Donald Trump’s softened stance on whether he’d freeze out allies over Huawei Technologies Co. is a “new nuance” as deliberations continue over whether to ban the firm, a senior Canadian official said.

The U.S. is pressing allies like the U.K. and Canada to ban Huawei from new 5G telecommunications networks, including by threatening to limit intelligence-sharing -- only for Trump to say last week the step wouldn’t be necessary with Britain.

Canadian Public Safety Minister Ralph Goodale told reporters Monday in Washington that Ottawa continues to weigh whether to ban Huawei, but noted Trump’s comments in a news conference with British Prime Minister Theresa May and said he was seeking more detail. Goodale was scheduled to speak with Acting Secretary of Homeland Security Kevin McAleenan later Monday.

“Just last week there was another new nuance in this discussion,” Goodale said. The president, he said, “indicated that he thought whatever difference of view could be easily worked out.”

Asked what he thought Trump meant, the Canadian replied: “I’m anxious to examine that question.”

The U.S. has been leaning on allied nations to ban or restrict the use of Huawei -- and Secretary of State Michael Pompeo has threatened to choke off intelligence sharing otherwise. The warning is squarely aimed at the U.K. and Canada, who each share intelligence closely with the U.S. as part of the so-called Five Eyes network that also includes Australia and New Zealand. The latter two countries have already taken steps to restrict Huawei’s access to their markets.

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Ralph Goodale Photographer: Ben Nelms/Bloomberg

‘Intelligence Relationship’

Trump’s more conciliatory tone on Huawei came last week during a news conference with May. The president said he was confident that the U.K. and U.S. would agree eventually on how to treat the Chinese telecommunications firm. “We’re going to have absolutely an agreement on Huawei and everything else. We have an incredible intelligence relationship, and we will be able to work out any differences,” he said.

The president answered “no” after he was asked whether the U.K. could be cut off from U.S. intelligence over the dispute.

Trump has also sowed confusion about the U.S. position on Huawei by repeatedly suggesting the company’s status might be resolved as part of trade talks with China, undercutting his government’s official position that it’s a national security matter.

“I do see it as a threat. At the same time, it could be very well that we do something with respect to Huawei as part of our trade negotiation with China,” Trump said during a phone interview with CNBC on Monday morning. “China very much wants to make a deal. They want to make a deal much more than I do, but we’ll see what happens.”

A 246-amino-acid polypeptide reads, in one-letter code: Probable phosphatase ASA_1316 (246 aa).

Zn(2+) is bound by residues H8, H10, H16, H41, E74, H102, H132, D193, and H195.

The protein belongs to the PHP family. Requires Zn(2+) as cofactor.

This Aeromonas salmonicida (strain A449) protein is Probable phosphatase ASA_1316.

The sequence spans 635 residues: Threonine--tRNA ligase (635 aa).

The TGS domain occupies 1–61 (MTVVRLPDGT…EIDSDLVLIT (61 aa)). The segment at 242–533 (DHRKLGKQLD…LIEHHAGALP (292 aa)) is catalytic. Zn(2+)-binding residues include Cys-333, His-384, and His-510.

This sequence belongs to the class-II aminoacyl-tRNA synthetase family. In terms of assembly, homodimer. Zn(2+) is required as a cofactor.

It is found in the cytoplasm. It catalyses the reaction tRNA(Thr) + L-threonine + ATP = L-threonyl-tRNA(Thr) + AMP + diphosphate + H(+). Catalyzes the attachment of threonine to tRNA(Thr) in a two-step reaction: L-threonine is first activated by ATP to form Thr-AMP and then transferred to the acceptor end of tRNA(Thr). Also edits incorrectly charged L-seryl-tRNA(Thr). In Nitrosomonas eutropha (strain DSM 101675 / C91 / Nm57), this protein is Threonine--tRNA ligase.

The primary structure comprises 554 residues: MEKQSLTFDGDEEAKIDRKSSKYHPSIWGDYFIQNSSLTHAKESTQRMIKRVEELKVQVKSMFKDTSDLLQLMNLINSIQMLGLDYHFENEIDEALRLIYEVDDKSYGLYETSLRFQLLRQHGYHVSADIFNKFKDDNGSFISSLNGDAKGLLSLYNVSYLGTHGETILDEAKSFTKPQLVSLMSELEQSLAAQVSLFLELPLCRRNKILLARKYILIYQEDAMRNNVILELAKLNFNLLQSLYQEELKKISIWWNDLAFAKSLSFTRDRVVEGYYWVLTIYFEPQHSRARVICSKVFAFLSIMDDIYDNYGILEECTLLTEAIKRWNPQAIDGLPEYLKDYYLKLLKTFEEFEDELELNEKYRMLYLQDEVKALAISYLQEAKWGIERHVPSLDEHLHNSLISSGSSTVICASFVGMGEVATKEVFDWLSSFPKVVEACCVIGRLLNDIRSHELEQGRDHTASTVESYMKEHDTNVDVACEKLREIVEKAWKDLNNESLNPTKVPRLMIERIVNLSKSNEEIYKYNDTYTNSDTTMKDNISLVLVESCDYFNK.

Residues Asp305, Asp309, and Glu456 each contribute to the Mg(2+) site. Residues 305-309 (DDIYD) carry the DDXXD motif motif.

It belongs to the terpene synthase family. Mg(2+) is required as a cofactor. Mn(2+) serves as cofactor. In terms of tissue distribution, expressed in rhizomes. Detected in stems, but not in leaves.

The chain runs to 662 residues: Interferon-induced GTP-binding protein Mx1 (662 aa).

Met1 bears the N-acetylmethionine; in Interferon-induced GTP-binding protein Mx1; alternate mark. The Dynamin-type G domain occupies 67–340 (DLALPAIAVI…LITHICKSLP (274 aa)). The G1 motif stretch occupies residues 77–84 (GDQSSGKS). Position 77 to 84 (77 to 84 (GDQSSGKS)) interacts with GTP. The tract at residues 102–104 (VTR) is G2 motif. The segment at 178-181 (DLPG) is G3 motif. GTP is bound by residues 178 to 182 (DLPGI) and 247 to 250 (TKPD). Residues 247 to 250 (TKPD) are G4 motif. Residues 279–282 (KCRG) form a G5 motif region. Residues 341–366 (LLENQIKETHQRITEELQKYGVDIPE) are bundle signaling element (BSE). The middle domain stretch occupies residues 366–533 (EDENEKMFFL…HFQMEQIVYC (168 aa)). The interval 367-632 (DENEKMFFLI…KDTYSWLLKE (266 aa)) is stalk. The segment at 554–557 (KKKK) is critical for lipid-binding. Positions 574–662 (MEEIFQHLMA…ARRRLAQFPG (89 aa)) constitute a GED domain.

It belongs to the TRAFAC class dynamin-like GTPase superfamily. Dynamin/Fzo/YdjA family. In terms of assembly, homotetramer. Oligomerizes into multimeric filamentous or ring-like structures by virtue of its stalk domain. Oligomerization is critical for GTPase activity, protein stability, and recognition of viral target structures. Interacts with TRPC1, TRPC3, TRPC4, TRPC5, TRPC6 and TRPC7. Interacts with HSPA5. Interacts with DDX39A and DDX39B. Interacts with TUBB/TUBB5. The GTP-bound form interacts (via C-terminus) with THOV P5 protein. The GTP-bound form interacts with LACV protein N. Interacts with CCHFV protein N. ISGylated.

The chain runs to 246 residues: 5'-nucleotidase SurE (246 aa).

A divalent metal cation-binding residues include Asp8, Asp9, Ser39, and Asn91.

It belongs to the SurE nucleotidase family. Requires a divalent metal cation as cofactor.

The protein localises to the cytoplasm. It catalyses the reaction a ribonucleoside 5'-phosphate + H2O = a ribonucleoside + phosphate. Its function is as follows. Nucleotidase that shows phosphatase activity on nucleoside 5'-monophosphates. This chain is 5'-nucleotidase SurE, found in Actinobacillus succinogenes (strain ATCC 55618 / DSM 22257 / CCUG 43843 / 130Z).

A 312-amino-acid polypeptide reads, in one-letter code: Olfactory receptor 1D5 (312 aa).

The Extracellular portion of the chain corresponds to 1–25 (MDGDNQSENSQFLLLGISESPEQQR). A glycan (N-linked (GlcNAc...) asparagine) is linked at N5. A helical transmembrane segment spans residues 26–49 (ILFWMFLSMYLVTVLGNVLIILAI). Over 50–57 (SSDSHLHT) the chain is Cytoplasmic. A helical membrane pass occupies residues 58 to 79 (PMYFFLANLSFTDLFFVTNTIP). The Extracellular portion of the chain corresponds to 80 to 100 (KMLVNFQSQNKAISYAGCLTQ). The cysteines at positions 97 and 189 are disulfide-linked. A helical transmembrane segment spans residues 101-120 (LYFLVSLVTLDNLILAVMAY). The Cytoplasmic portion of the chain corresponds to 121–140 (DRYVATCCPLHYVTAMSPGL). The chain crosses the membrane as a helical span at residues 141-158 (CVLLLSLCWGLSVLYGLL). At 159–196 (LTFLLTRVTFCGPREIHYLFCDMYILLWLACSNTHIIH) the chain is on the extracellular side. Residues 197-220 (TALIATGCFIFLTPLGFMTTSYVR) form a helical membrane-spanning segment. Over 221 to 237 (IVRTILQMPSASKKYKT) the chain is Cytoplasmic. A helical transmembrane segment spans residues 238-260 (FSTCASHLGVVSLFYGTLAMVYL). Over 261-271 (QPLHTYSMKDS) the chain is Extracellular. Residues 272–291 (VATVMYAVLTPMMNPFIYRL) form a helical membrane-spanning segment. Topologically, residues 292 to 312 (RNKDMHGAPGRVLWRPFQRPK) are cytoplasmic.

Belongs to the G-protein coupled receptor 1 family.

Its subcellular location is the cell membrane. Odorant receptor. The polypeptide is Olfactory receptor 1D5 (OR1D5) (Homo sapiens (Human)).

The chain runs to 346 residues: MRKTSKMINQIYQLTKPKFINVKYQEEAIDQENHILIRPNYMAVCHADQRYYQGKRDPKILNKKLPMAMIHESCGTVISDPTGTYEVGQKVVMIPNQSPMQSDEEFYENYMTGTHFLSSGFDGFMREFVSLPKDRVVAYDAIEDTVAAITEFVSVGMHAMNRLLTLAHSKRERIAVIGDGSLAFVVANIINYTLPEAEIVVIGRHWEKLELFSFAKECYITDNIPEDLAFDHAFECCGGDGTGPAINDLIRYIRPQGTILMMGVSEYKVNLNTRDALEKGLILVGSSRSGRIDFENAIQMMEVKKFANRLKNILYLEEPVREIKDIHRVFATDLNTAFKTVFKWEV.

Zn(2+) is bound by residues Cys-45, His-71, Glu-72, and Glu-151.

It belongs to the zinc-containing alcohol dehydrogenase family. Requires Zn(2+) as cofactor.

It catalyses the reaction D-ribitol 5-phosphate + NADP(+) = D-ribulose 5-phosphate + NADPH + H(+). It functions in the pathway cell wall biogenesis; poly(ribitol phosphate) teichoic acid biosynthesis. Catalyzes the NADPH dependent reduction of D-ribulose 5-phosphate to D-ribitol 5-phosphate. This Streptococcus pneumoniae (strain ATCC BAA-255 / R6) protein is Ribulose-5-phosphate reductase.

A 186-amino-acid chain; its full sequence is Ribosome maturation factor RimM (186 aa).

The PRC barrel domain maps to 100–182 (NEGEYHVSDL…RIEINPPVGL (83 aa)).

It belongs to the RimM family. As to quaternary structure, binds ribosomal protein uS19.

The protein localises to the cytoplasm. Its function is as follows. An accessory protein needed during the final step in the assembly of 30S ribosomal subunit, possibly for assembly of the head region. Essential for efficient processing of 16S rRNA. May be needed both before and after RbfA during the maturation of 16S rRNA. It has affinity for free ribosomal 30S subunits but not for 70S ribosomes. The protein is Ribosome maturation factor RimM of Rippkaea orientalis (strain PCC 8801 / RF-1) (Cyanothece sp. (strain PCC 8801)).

Vice President Mike Pence said in an interview with Fox News on Monday that the U.S. continues to regard Huawei as a national security threat because of the Chinese government’s alleged power to access its data.

Huawei “represents a fundamental compromise of our national security and of the national security of our allies,” Pence said, adding the administration has “said that to our allies very consistently.”

Canada’s Decision

Canada continues to weigh whether it will restrict or ban Huawei from its 5G network, Goodale said, but has put the issue on the back-burner. Goodale said he assumes the country would decide this year, but may not.

“It is ongoing,” he said. “We have not settled on a firm time frame. We obviously understand that this is an urgent topic and we want to make a decision as rapidly as we can, but the most important thing is to make sure the decision that we take is the right decision.”

Canadian Prime Minister Justin Trudeau has said the decision will be made only on facts, not politics. The scope of Canada’s review is also unclear -- Goodale would not rule out the chance that any ban could affect existing 4G equipment, though downplayed that later by saying he “would not want to raise a specter of anxiety.”

Canada is on the front lines of the Huawei feud, as it arrested the company’s chief financial officer, Meng Wanzhou, last year after a U.S. request. China seized two Canadian citizens nine days later, and they remain in custody while Meng’s court proceedings inch forward.

--With assistance from Margaret Talev